Saturday, January 02, 2016

366 Days with J. Jonah Jameson, Day 2: Pumped Up Kicks


Panels from Amazing Spider-Man (1963 series) #142 (March 1975), script by Gerry Conway, pencils by Ross Andru, inks by Frank Giacoia and Dave Hunt, colors by Linda Lessmann, letters by Joe Rosen

Friday, January 01, 2016

366 Days with J. Jonah Jameson, Day 1: Every day means the turn of a page / Yesterday’s papers are such bad news

Welcome to brand-spankin'-new 2016, and a fresh-off-the-press 366 Days with...! Yes, it's the year that gives you an extra year bonus, almost as if it knew we were a little strapped for dimes even tho' we'd been saving them up to buy that Giant-Size Foggy Nelson #4 back issue we've had our beady little black button eyes on.

This year, all year: 366 Days with J. Jonah Jameson! (Created by Stan Lee and Steve Ditko.) Yes, one of Marvel's most dynamic and entertaining supporting characters — he's been around since the very early days of the Marvel Age, appearing in Spider-Man's second appearance and bedeviling our web-slinging pal (and his amazing friends) for years and years! Yes, J. Jonah Jameson, your friendly neighborhood newspaper editor-in-chief (and occasional Hizzoner of New York City) with the flattop and the Hitler 'stache! i honestly believe that there is no other supporting character who has made as many appearances in Marvel comics, so if this really gets rolling, we may be running into 2017 and beyond with no end in sight. Plus: looks like we'll get lots of appearances along the way by Daily Bugle stalwarts Robbie Robertson, Betty Brant, Glory Grant, the occasional Earth-7840 J. Jonah Jackass, and plenty of examples of that ever-popular trope, Newspapers Don't Look Like That!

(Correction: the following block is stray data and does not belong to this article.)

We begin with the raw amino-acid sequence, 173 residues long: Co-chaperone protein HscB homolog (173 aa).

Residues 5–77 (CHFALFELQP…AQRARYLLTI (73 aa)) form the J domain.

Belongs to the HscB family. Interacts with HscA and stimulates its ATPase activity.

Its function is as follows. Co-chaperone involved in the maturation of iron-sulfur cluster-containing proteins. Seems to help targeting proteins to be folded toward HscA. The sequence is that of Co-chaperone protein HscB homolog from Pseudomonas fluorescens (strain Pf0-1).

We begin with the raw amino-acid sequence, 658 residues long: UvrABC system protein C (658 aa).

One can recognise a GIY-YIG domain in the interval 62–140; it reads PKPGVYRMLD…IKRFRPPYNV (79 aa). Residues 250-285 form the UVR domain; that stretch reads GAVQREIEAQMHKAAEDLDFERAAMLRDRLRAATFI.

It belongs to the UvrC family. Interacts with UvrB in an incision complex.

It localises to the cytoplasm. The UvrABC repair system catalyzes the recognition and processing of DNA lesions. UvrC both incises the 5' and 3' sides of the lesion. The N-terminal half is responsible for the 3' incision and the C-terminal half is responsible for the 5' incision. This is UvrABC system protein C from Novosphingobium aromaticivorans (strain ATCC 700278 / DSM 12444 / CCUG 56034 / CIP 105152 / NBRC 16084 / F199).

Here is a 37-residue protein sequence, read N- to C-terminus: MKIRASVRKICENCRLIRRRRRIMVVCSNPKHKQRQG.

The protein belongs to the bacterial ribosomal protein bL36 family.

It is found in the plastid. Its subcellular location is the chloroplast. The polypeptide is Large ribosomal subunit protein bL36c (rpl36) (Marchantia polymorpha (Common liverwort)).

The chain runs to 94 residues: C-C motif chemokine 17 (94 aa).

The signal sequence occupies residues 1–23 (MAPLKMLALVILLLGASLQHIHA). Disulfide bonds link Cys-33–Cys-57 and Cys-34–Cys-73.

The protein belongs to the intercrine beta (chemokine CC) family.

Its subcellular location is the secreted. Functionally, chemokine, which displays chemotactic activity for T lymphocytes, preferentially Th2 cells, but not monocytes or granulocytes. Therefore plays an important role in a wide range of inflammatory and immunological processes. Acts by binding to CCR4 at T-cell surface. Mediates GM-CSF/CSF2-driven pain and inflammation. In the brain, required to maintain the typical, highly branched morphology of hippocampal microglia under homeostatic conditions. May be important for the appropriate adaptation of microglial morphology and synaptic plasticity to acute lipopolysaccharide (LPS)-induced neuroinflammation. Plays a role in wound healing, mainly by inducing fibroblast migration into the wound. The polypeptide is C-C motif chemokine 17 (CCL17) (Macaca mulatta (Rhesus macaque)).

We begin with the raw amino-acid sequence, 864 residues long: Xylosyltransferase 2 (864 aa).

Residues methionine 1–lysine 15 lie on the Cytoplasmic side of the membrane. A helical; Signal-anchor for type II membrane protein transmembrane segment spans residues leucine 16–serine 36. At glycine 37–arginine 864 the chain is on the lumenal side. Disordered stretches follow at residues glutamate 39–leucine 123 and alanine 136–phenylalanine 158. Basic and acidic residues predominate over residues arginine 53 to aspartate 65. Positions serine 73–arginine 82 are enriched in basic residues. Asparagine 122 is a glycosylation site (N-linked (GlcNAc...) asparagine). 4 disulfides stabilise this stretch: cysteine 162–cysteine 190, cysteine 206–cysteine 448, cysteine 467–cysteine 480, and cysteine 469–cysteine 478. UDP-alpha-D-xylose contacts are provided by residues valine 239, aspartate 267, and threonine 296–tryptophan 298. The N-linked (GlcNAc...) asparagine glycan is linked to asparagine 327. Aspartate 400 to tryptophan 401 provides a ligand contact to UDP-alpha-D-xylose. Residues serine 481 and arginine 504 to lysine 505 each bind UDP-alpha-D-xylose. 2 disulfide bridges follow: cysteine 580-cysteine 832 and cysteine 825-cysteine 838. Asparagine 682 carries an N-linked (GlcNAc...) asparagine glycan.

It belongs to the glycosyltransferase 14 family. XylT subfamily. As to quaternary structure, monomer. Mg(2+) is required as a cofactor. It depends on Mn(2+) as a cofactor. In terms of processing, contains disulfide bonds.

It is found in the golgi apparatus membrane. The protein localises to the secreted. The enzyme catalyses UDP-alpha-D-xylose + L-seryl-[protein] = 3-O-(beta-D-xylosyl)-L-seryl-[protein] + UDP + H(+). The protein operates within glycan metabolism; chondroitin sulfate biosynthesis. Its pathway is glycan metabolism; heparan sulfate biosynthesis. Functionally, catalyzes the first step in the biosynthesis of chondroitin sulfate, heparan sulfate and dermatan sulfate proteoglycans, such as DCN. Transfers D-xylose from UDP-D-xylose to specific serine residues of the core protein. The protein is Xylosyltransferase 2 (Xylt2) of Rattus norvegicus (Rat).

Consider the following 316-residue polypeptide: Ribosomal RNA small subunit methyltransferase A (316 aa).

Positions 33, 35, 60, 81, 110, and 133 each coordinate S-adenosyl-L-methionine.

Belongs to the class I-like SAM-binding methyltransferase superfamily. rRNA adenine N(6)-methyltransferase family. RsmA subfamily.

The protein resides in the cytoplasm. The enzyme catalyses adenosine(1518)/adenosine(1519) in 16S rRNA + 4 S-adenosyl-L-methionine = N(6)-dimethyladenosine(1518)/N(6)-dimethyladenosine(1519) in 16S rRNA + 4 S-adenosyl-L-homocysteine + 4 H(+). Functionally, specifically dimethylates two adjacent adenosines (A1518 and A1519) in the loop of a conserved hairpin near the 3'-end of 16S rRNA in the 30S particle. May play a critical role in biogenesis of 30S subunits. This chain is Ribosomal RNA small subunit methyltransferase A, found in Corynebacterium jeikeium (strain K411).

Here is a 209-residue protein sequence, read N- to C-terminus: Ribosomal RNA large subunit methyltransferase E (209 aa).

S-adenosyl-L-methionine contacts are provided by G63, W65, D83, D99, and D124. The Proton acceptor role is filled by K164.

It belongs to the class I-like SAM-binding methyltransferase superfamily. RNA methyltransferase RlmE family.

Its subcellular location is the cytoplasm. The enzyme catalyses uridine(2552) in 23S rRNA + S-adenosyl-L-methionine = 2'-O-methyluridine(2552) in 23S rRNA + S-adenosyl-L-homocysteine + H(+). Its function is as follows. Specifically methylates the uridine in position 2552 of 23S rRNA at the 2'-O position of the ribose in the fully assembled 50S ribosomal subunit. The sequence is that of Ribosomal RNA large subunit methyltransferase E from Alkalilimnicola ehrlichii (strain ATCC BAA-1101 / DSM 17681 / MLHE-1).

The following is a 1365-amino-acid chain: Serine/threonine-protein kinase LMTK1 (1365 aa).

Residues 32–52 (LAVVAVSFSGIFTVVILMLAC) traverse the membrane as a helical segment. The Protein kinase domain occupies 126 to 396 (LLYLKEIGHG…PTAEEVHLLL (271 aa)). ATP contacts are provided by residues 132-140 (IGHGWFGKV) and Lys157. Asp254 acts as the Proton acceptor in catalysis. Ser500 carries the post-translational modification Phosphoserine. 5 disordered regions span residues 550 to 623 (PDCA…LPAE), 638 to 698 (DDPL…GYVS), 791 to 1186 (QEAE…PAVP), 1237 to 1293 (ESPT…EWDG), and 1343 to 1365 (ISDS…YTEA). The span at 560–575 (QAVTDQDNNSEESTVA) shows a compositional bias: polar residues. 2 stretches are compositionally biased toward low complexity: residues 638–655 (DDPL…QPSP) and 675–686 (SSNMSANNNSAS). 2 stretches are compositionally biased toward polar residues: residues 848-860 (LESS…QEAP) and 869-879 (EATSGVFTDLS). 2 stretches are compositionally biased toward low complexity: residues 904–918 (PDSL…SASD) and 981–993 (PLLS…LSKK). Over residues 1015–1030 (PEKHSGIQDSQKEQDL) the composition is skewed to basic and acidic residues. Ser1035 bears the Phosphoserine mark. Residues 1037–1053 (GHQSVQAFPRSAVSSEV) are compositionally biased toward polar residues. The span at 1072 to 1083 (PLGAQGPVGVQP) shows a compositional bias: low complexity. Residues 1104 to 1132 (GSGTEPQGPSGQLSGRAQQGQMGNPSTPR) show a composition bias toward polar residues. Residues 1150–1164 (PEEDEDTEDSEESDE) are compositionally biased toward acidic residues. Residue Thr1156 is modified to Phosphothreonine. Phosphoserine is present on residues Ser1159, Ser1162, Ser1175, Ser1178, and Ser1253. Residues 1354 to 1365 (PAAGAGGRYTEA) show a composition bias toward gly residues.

Let's kick off a year and a day hangin' with Mister J. by recapping his very first appearance in Amazing Spider-Man #1. The one, the only, the original...J. Jonah Jameson!





Panels from Amazing Spider-Man (1963 series) #1 (March 1963), script by Stan Lee, pencils and inks by Steve Ditko, colors by Stan Goldberg, letters by Jon D'Agostino

Special clip-n-save New Year's Day bonus panel: a Spider-Man wanted poster! Make dozens of copies and pin 'em to your friendly neighborhood telephone poles! Who knows — you might be the one to bring in the dangerous threat and/or menace!


Tomorrow: more JJJ! (repeat 365 times)

The MAD 1960 2016 calendar for Jerky January!

Well, sorry folks: no Marvel Age Calendar for this year, because as far as I can tell, Marvel Age didn't put a calendar on the back covers of their 1988 issues. (Boo! Hiss! Get rid of those house ads!) In fact, I can't return to the Marvel Age calendars until at least 2018, when I can re-use the 1990 one; or 2019, when I can ditto with the 1985. And what with it bein' a Leap Year (gosh! I better watch myself around Shelly the Otter!), we'd have to go back to 1960 to look for a calendar we can use again in 2016! Say, now that you mention it...


"The MAD 1960 Calendar" from MAD #52 (January 1960), script by Larry Siegel, art by Bob Clarke

Why, that's just what we need, a calendar that brings us boldly into the sixties sixteen!


"The MAD 1960 Calendar: January" from MAD #52 (January 1960), script by Larry Siegel, art by Joe Orlando

Clip it out with scissors and paste it up on the wall of your seedy 1960s style apartment! (Be sure to print it out and don't cut up your computer monitor. Don't make the same silly mistake I made!)

Bizarro not wish you Unhappy Old Year!


Panel from "The Shame of the Bizarro Family!" in Adventure Comics #285 (June 1961), script by Jerry Siegel, pencils by Wayne Boring, inks by Stan Kaye

Bully and Shelly wish you a Happy New Year 2016!


Today in Comics History: New Year's Day is celebrated in Benny Hillville


Panels from "Resolutions" in Flash Gordon Holiday Special one-shot (December 2014), script by Stuart Wellington, pencils and inks by Lara Margarida, colors by Luigi Anderson, letters by Simon Bowland